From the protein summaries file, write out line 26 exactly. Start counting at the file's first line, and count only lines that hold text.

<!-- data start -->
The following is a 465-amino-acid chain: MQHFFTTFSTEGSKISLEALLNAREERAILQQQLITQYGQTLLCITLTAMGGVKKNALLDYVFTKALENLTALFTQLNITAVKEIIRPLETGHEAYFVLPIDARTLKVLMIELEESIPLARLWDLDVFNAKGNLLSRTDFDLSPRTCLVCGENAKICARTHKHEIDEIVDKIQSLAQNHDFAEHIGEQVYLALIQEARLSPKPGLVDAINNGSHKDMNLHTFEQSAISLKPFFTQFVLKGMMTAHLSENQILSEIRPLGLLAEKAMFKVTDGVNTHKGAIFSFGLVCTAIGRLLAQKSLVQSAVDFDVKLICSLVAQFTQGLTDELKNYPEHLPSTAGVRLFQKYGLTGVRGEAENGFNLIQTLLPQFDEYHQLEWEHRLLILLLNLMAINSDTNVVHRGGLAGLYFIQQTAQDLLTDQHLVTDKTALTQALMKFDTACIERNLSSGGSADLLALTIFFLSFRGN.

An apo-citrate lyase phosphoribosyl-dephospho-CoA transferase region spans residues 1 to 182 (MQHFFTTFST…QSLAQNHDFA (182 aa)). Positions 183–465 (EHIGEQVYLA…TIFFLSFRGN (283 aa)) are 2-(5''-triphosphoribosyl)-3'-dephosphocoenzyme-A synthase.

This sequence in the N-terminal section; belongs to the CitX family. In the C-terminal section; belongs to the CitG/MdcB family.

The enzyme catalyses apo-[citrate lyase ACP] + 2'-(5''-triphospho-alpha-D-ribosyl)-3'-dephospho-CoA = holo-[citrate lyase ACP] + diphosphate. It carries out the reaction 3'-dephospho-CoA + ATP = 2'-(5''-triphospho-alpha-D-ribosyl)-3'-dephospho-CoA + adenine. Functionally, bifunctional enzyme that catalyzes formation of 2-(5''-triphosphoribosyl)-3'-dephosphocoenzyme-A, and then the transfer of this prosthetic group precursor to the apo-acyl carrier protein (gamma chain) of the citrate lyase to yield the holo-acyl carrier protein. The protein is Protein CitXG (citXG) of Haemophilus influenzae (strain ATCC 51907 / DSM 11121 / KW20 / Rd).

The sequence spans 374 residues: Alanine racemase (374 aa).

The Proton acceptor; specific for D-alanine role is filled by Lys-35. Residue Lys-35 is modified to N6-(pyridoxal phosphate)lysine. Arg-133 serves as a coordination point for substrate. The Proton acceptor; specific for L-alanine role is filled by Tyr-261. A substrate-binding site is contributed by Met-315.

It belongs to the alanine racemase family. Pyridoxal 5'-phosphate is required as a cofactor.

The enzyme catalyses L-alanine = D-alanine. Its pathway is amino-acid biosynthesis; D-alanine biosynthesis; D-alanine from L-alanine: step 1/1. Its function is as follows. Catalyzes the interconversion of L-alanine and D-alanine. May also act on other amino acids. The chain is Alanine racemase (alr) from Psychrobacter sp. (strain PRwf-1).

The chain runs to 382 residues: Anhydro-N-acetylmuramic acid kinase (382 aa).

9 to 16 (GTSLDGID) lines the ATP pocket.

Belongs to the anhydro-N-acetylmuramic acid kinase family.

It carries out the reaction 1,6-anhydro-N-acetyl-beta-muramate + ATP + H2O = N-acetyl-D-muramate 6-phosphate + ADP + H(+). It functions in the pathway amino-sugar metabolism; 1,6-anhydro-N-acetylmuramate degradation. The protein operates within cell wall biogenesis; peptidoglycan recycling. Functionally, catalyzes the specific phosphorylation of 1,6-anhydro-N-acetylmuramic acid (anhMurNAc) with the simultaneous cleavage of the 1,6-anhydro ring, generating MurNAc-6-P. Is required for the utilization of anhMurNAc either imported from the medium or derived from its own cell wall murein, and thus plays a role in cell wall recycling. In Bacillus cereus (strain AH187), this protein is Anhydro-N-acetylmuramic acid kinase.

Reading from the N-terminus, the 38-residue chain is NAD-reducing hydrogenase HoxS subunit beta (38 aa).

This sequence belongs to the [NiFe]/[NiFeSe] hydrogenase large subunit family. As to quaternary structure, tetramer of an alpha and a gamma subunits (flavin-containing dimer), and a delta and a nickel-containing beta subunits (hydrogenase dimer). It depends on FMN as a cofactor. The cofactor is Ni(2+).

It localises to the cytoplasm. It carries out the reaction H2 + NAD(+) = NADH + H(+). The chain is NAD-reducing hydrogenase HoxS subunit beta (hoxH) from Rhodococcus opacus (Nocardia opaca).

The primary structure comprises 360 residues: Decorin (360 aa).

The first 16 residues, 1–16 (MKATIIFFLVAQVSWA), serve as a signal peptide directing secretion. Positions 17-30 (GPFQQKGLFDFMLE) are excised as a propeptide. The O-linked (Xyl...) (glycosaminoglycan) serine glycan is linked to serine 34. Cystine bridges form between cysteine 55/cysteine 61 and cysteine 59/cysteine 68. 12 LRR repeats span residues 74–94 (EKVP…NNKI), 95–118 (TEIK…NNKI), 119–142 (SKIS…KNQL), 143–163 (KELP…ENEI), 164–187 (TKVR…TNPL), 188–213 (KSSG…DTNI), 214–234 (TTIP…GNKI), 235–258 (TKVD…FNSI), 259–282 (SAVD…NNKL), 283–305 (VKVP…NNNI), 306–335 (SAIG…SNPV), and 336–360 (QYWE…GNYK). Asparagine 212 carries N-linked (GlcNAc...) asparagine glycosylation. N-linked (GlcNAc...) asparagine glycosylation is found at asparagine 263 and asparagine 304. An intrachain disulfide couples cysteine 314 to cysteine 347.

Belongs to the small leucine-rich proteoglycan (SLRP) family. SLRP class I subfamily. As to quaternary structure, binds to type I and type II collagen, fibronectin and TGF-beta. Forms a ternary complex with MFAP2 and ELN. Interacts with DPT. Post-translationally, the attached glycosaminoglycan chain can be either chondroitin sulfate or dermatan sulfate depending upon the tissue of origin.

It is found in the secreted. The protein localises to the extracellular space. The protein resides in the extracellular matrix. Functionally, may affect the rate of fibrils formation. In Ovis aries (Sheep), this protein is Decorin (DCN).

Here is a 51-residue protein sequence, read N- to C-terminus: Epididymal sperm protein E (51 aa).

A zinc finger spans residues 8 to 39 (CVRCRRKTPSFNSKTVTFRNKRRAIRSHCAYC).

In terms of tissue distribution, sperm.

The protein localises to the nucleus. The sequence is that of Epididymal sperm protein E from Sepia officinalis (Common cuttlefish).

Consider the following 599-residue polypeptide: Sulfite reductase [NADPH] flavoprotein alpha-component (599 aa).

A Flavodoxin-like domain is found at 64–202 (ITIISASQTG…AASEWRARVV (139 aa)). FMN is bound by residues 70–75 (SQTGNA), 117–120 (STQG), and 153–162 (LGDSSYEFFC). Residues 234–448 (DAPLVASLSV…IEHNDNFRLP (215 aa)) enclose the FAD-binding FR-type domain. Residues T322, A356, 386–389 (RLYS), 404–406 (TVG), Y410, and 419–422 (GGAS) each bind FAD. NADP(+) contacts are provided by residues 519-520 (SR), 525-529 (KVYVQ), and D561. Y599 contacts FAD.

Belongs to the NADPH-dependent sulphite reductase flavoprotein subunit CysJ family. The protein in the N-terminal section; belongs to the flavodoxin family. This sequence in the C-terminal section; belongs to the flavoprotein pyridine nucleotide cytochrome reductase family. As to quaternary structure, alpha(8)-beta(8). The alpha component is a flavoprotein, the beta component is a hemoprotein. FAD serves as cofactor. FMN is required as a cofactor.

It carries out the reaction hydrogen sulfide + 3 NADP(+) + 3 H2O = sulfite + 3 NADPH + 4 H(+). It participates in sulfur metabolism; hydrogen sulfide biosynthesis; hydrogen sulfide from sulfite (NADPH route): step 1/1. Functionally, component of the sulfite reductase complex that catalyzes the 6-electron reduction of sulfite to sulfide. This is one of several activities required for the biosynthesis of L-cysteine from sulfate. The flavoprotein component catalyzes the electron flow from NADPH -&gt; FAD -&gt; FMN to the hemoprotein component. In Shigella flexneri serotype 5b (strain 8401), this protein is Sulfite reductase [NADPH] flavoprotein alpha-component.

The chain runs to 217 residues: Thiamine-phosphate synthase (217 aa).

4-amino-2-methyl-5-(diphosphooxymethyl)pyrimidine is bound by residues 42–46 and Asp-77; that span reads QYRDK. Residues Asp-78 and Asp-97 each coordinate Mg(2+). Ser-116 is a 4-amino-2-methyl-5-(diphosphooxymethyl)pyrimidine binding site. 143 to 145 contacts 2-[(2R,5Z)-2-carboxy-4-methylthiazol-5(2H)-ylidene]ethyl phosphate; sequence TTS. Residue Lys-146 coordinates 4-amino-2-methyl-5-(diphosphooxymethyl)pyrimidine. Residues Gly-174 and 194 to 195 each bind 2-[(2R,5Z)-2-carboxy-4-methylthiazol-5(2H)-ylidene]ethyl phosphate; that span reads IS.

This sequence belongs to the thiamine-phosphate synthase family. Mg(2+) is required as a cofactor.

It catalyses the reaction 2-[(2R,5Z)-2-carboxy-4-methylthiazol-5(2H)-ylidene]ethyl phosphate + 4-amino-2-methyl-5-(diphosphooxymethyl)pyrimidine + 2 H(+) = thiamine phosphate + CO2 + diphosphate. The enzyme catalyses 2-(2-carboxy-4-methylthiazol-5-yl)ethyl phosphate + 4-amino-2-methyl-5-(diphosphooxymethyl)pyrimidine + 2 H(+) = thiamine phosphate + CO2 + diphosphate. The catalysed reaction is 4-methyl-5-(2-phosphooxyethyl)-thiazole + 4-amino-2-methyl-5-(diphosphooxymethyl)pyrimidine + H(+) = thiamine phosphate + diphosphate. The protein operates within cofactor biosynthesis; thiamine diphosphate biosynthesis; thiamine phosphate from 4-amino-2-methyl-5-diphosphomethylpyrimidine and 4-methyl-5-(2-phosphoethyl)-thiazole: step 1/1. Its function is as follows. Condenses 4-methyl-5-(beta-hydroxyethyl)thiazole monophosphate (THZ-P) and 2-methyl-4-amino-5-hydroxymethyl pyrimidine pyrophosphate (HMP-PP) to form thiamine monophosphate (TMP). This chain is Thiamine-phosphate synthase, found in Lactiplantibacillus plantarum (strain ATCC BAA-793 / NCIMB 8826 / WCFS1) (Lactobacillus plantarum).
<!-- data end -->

Belongs to the NADPH-dependent sulphite reductase flavoprotein subunit CysJ family. The protein in the N-terminal section; belongs to the flavodoxin family. This sequence in the C-terminal section; belongs to the flavoprotein pyridine nucleotide cytochrome reductase family. As to quaternary structure, alpha(8)-beta(8). The alpha component is a flavoprotein, the beta component is a hemoprotein. FAD serves as cofactor. FMN is required as a cofactor.